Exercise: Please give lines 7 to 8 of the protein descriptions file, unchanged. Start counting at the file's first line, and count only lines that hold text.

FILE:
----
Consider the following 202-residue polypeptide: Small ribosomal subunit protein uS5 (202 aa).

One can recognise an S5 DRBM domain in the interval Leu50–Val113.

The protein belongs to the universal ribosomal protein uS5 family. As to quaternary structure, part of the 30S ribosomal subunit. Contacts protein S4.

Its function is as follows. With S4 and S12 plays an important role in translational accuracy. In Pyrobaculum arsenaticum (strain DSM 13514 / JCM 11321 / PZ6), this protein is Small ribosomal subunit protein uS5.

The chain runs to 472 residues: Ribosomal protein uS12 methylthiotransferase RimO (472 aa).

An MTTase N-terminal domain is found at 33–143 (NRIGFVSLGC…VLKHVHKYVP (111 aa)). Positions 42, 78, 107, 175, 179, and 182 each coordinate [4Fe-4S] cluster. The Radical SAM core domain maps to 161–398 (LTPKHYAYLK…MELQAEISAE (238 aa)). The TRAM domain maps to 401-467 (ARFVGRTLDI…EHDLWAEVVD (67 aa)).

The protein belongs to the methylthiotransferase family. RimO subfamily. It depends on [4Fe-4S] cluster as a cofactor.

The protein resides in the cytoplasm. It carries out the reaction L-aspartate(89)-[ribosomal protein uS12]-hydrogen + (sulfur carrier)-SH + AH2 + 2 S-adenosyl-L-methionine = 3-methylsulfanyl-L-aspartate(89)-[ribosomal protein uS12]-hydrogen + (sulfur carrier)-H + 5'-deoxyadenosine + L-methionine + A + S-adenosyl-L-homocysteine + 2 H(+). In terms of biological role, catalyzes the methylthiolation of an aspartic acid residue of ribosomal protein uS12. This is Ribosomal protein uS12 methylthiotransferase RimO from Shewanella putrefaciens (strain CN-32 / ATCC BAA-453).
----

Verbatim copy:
The protein belongs to the methylthiotransferase family. RimO subfamily. It depends on [4Fe-4S] cluster as a cofactor.

The protein resides in the cytoplasm. It carries out the reaction L-aspartate(89)-[ribosomal protein uS12]-hydrogen + (sulfur carrier)-SH + AH2 + 2 S-adenosyl-L-methionine = 3-methylsulfanyl-L-aspartate(89)-[ribosomal protein uS12]-hydrogen + (sulfur carrier)-H + 5'-deoxyadenosine + L-methionine + A + S-adenosyl-L-homocysteine + 2 H(+). In terms of biological role, catalyzes the methylthiolation of an aspartic acid residue of ribosomal protein uS12. This is Ribosomal protein uS12 methylthiotransferase RimO from Shewanella putrefaciens (strain CN-32 / ATCC BAA-453).